New players, same train wreck over state budget compromise

This time, it was going to be different. New governor. Lots of new legislators. A clean slate.

Just a few weeks ago, lobbyists and Capitol watchers were telling this editorial board they were optimistic this year Minnesota could maybe — just maybe — avoid the traditional train wreck at the end of the legislative session tunnel.

And then, late Tuesday night, it went off the rails over budget proposals that are about $2 billion apart.

The self-imposed budget deadline missed, conference committees are forced to work on bills for which they have no funding clarity as the clock on this legislative session ticks down to adjournment May 20.

The governor is said to be willing to cut $200 million in spending from his original budget proposals. That’s a good start. However, he’s not talking much about reducing his proposed (and eye-popping) 20-cents-a-gallon gas tax hike.

The House Democrats said they’re willing to put $664 million in proposed spending back on the shelf if the Senate meets them halfway.

The GOP-controlled Senate has made no such public declarations about what they’re willing change. They’re just willing to shift some money around, they said, but they’re not prepared to budge on their number. Nor will they specify what might be cut with their funding shifts.

So let the impasse begin.

Or don’t. How about that?

Walz, Senate Majority Leader Paul Gazelka and House Speaker Melissa Hortman are, in an only-in-Minnesota-moment, scheduled to spend Saturday’s fishing opener together in Albert Lea.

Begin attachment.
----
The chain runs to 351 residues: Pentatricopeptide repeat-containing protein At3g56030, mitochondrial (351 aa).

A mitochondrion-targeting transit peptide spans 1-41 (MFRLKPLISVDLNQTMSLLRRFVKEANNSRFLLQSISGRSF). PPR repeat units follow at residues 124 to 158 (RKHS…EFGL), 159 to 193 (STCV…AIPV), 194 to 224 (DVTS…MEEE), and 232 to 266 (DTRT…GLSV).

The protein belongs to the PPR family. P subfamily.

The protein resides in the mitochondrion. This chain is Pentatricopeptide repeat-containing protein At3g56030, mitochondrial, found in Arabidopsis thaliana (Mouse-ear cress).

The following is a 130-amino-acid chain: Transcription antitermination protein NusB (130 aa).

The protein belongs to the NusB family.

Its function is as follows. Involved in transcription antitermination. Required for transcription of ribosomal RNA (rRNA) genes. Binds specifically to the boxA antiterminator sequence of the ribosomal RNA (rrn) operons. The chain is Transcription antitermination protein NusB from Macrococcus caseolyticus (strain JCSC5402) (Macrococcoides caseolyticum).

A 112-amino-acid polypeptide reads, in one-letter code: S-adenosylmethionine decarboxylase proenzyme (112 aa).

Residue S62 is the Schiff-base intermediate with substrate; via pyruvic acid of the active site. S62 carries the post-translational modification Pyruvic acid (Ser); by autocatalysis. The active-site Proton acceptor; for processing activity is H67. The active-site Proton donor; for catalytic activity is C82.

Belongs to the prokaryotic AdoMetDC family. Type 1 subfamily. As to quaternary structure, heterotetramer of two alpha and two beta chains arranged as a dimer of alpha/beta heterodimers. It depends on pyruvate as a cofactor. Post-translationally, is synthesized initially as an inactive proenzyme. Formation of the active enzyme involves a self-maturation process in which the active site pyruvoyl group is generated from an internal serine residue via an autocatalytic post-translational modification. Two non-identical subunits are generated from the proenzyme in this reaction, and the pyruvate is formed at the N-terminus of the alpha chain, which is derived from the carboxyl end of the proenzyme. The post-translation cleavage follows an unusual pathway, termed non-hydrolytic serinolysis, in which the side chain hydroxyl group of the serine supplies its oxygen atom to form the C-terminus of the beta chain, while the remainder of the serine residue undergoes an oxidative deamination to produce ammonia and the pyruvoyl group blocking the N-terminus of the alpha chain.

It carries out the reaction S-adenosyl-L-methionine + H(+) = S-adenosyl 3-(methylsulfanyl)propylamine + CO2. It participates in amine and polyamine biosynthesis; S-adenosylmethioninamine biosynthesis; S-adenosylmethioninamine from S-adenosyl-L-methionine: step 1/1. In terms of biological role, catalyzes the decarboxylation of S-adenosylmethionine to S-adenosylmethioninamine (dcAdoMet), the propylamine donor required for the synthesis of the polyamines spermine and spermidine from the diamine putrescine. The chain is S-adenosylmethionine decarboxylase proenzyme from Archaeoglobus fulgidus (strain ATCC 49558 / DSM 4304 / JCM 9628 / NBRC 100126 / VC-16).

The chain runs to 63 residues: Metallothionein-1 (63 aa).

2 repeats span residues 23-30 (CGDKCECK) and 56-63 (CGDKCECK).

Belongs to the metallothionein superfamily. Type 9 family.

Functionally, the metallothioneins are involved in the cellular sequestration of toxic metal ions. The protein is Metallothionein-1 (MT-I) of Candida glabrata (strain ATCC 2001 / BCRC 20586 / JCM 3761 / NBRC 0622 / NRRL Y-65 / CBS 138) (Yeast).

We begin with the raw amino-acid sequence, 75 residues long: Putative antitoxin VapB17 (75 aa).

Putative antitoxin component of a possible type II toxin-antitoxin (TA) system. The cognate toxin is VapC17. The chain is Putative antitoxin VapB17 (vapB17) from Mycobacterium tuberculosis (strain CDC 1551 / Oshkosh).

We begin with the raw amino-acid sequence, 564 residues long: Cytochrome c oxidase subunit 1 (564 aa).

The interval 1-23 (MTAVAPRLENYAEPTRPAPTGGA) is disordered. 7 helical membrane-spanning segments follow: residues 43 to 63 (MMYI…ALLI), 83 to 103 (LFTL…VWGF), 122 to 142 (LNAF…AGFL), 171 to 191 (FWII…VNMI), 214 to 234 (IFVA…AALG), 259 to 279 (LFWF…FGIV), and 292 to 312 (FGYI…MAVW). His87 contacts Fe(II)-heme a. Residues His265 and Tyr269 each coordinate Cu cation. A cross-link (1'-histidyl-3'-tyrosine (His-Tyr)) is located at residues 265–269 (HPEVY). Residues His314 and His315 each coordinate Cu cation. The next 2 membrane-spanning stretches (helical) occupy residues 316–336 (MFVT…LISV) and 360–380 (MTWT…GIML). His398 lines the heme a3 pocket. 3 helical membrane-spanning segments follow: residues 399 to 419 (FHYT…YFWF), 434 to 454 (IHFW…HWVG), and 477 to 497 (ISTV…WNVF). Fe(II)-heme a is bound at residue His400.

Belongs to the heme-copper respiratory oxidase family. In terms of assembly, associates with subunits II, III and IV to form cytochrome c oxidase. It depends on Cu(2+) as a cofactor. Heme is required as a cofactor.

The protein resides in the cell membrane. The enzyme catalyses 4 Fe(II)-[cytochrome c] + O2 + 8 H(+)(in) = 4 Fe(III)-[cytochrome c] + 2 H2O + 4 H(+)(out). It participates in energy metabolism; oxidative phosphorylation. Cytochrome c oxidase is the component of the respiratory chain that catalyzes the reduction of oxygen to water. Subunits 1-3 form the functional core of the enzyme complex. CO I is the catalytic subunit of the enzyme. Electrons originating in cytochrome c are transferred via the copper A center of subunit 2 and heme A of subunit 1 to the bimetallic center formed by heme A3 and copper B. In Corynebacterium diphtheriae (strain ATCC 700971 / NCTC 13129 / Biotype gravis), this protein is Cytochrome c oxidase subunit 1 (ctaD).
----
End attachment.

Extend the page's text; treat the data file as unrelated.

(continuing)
We humbly suggest they board the same boat and use that time wisely, talking through the roadblocks and setting up the legislative session for success next week.

Legislators must go back to work resolved to make good policy, not just good politics. Get serious about making compromises.

And don’t forget the voice of people. In the last election, Minnesotans decided by fairly large margins to keep a DFLer in the governor’s chair and give DFLers more House seats. Republicans held the Senate — barely.

On that note: “No” is not a civilized negotiating stance, at least it’s not a good one. At worst, it’s appears obstructionist. At best (we use the term loosely), it looks as if people who don’t know how negotiations work put the budget proposal together — with no room for give and take. Senate Republicans, please note.

Governing is compromise. Winning at all costs isn’t leadership — it’s tribalism. It’s pandering to the lowest common denominator, the segment of the electorate that can only see their team as a “winner” or a “loser” rather than as a force for good governance.

We are disappointed. Again.

— St. Cloud Times

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